Capitol View Commentary: Friday, June 22, 2012

Capitol View Commentary: Friday, June 22, 2012

CREATED Jun 22, 2012


By Pat Nolan, Senior Vice-President, DVL Public Relations & Advertising

June 22, 2012



It was almost anti-climactic last Tuesday night when the Metro Council finally voted 32-8 in favor a new city budget and a 53-cent property tax increase for Nashville. The budget was a substitute from what Mayor Karl Dean unveiled May 1, but not by much. When the Mayor announced he could live with what Council leaders had put together as an alternative, it was pretty clear how things were going to turn out.

Only $8.6 million was "cut" from various departments in the mayor's spending plan. Those funds were moved into a reserve account for a potential future "rainy day" to cover some balloon payments the city faces on its bond debts.  The tax increase was not changed a single penny, much to the consternation of the anti-tax groups that mobilized against any increase.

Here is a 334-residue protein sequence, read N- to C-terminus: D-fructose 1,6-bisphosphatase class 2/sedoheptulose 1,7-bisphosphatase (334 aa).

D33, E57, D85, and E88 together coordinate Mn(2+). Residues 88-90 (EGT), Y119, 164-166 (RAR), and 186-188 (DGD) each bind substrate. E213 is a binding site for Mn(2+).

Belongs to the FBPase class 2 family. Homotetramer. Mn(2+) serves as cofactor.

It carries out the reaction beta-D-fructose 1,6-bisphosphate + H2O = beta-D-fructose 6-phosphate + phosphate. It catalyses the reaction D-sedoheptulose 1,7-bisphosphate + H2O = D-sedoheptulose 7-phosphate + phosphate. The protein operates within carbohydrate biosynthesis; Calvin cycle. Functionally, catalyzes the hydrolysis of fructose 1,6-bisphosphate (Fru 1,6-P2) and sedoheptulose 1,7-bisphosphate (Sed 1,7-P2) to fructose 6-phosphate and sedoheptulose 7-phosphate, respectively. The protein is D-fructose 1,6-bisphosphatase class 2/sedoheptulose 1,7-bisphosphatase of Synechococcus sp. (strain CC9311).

For the Dean team it was a tour de force. From past experience working in a mayor's office, I can tell you anytime you are seeking a tax hike the most critical goal is to "protect the pennies." That's exactly what happened, while also allowing supporting council members to still say they "cut" the budget (for whatever that's worth).

Most of the cuts will be a pain for city department heads to deal with (almost of all of them have had cuts every year for the past several years), but they will find ways to handle it. It could create problems for the Metro School Board which got the largest cut of $3.5 million dollars. But out of an overall increase in the schools budget of over $40 million, I suspect something will get worked out, although school officials claim layoffs will be involved. The most critical cuts could be the actions to wipe out the small annual subsidies Metro has given for many years to the Farmer's Market, the State Fair and the Municipal Auditorium. All of them have been "problem children" for the city in the past, and I suspect those problems will not end and might even get worse or at least more controversial with these cuts.